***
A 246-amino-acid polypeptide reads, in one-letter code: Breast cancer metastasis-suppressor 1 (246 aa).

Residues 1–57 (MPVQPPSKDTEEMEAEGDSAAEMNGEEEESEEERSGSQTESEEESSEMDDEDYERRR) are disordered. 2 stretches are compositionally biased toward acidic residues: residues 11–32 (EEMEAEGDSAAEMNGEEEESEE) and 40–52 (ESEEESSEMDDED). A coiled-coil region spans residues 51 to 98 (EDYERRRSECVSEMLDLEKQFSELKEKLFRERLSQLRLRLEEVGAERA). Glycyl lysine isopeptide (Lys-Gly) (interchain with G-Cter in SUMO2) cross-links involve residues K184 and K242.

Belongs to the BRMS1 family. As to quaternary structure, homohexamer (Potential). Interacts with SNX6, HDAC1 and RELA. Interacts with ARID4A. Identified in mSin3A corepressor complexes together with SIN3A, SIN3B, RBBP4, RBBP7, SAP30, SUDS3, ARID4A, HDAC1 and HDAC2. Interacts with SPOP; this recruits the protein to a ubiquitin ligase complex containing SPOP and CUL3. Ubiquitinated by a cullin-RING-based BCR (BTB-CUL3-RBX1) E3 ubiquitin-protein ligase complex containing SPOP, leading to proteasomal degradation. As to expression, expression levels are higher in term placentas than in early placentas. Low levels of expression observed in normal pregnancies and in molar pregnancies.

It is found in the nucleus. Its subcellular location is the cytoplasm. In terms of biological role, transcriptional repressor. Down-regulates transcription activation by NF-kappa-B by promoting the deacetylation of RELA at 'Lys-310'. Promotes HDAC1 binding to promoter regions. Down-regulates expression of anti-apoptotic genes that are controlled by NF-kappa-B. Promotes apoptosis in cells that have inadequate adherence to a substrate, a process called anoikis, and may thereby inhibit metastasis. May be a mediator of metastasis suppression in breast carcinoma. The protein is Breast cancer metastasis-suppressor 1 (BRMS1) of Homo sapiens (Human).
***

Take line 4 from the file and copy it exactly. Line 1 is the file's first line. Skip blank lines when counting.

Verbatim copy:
It is found in the nucleus. Its subcellular location is the cytoplasm. In terms of biological role, transcriptional repressor. Down-regulates transcription activation by NF-kappa-B by promoting the deacetylation of RELA at 'Lys-310'. Promotes HDAC1 binding to promoter regions. Down-regulates expression of anti-apoptotic genes that are controlled by NF-kappa-B. Promotes apoptosis in cells that have inadequate adherence to a substrate, a process called anoikis, and may thereby inhibit metastasis. May be a mediator of metastasis suppression in breast carcinoma. The protein is Breast cancer metastasis-suppressor 1 (BRMS1) of Homo sapiens (Human).